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Posted: January 16, 2019, 9:58AM

Today's Caregiver has an interesting article entitled "Fighting Caregiver Fatigue" which talks about....caregiver fatigue!  This is a very real, very impactful (mentally, physically and spiritually) condition that affects caregivers.  This physical and/or mental exhaustion takes a toll on caregivers whether they are providing care 24 hours a day or if they are long distance caregivers.

Caregivers lose sleep due to the demands of caregiving, due to the mental strain of worrying about what's next, due to the juggling of job, family and caregiving.  Caregivers keep going on 'reserve' because they feel they have to.

Sleep is vital for our well-being.  When we're providing care we may lose sleep because our care receiver is up and moving.  We may 'sleep with one eye open'.  But - are we resting?  Our thoughts may be consuming us so we can't get to sleep or we can't go back to sleep when we awaken.  Without adequate rest, the brain's ability to access memory, control speech, and resolve problems is greatly hampered.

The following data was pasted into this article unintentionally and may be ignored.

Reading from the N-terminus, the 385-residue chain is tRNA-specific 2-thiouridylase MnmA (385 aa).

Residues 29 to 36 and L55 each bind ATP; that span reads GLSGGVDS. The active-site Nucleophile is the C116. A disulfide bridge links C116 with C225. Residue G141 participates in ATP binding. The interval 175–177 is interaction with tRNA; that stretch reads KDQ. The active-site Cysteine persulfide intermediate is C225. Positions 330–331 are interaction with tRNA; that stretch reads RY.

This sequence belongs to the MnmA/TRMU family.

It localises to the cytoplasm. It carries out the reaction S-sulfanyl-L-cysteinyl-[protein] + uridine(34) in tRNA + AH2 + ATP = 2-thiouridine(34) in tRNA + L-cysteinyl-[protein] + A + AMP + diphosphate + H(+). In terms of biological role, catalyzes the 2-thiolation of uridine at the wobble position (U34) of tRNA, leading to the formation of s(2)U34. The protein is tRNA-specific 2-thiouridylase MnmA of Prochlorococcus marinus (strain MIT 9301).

Fatique puts the caregiver at risk.  It contributes to an increased vulnerability to illness and can affect emotional as well as physical health.  We can become anxious, angry, irritable.  Our concentration and task performance can be adversely affected.  Our judgment can become impaired and our job performance can be affected.  We can also see changes in appetite, frequent infections, addiction issues, problems with focusing, and increased sensitivity to pain.  Lack of sleep can also interfere with the body's ability to regualte insulin and the metabolism of sugar. 

So what can you do?

Recognize that fatigue is present and you need to do something. 

  • Seek solutions to alleviate fatigue and sleep loss. 
  • Carry out the solutions with the help of family, friends or a paid service.
  • You may want to ask family and/or friends to spend the night once or twice a week to allow time for you to have uninterrupted sleep.  If this isn't an option, consider hiring an agency for overnight coverage so you can rest. 

Pay attention to your body.  A well-balanced diet and staying hydrated go a long way toward maintaining your health.  Watch sugar, caffeine and alcohol intake.  Regular exercise can also contribute to a good night's sleep.

Meditation, prayer, deep breathing, yoga, aromatherapy, massage, and other mindfulness practices can also calm our minds and bodies so we can sleep.

It is true - you do have to pay attention to your health and well-being and take care of yourself  as a caregiver.  Asking for help is NOT  a sign of weakness!



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